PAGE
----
What is at the root of our fascination with British traitors? Recently, we have been shown Russian television film of the defector George Blake as entirely happy in his exile, fêted by Putin and dismissive of the fact that he might have been brainwashed during his captivity by Communist troops in Korea. But in terms of iconic status, Blake is a minnow compared to the whale that is another double agent, the late Harold "Kim" Philby.

Philby has been a fecund source of inspiration for writers beginning with Graham Greene (who famously had nothing negative to say about his friend’s behaviour) through John le Carré (Philby is the prototype for the mole in Tinker, Tailor, Soldier, Spy), and now the American master of literary espionage Robert Littell. Distinguished writer though Littell is, can he say anything new about Philby – or take a new approach to him? The answer to both questions is, it seems, yes.

Young Philby (as the title suggests) is a sort of origin story. We see him as a young man in Vienna during a right-wing purge, encountering the seductive Communist Litzi Friedman (whom he is to marry, and who has a jaundiced view of his unrealistic ideals and sexual naivety). But by the end, Philby has been changed by his experiences in the Spanish Civil War and has dedicated himself to working for the Soviet Union by forging a spy ring in England, compromising both this country and the intelligence services of the US.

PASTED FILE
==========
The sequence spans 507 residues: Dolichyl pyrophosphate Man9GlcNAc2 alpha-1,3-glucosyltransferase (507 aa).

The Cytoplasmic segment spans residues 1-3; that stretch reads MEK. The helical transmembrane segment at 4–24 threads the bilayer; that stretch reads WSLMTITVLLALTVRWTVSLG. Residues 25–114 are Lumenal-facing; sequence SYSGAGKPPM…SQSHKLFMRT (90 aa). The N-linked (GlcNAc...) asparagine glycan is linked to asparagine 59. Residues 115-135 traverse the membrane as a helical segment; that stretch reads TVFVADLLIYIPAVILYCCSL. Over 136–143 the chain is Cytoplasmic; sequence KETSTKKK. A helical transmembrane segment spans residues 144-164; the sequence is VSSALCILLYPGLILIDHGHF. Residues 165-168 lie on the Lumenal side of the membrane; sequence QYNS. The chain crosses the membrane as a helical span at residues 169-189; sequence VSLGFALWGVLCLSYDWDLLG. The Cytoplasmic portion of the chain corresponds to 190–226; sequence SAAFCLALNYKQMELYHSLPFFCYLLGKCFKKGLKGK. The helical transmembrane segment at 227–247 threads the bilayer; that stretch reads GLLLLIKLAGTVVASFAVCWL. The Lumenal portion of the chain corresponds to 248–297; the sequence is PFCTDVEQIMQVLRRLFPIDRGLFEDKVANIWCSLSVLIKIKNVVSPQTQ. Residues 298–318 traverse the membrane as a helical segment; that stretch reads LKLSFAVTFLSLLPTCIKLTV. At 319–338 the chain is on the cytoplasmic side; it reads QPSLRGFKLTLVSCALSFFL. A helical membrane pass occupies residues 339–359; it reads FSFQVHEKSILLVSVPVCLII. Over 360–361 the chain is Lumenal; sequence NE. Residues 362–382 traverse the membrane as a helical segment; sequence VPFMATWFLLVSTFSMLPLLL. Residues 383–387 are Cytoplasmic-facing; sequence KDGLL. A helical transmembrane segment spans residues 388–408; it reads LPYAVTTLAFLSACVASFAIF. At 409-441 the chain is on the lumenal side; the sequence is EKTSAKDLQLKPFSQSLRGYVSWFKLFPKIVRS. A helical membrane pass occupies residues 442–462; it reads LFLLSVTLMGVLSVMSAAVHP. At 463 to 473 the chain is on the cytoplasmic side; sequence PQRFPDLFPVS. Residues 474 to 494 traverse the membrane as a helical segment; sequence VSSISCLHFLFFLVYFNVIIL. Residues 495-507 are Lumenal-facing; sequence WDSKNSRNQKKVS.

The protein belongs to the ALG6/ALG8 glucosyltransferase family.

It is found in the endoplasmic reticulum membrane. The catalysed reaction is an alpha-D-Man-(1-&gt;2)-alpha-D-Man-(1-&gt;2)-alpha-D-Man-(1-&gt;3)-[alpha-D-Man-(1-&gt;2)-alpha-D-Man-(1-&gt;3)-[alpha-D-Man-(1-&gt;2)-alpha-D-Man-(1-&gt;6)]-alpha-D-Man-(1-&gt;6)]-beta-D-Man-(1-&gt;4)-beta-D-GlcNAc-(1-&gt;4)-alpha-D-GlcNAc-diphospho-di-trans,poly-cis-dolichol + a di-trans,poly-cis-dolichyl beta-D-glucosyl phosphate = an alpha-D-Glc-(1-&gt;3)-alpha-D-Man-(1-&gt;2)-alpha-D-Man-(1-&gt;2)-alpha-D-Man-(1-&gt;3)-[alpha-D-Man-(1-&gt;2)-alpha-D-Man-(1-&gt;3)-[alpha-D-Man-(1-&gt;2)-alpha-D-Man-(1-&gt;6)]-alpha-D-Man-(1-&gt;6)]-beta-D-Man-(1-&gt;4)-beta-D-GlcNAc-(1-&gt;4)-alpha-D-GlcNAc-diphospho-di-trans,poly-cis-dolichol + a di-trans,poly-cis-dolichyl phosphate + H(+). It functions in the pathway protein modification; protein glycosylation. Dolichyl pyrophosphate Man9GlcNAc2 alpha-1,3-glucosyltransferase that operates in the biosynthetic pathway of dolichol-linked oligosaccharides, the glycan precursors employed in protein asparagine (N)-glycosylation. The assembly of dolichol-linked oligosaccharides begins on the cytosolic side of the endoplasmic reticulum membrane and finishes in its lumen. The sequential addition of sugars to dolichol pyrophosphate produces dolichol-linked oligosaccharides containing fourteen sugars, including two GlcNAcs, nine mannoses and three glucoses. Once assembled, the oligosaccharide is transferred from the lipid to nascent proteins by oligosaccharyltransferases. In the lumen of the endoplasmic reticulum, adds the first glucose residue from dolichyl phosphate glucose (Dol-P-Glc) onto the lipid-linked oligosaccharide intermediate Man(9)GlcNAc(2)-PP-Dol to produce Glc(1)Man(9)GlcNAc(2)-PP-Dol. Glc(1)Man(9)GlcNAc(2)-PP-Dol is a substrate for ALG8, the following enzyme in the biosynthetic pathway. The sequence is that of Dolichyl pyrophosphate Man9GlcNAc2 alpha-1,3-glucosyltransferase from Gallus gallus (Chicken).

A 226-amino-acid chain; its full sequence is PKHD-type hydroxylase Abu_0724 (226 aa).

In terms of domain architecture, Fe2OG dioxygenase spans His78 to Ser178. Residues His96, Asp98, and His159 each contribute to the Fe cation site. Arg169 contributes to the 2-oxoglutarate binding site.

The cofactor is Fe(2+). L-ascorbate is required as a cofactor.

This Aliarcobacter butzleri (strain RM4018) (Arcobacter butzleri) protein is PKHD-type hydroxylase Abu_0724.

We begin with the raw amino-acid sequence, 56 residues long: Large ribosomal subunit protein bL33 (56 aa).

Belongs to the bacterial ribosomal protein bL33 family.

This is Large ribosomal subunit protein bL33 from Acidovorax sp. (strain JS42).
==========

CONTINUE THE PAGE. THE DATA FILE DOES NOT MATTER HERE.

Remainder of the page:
The picture given of Philby emerges from a series of fragments, written and spoken by the spies who handled him, and the irony is that several are to die at the hands of Stalin’s brutal regime, even though they were loyal.

Littell sets this against the trusting nature of the British intelligence establishment, indulgent of well-educated young men with the right background. The epistolary nature of the novel makes it harder for Littell to create the kind of tension that is the currency of espionage fiction, but that appears to be part of the author’s point.

Was he a tabula rasa for the various voices here, who make their own decisions regarding the kind of man he was? Or does the slightly out-of-focus figure that appears represent the real Philby – malleable, shifting, uncertain?

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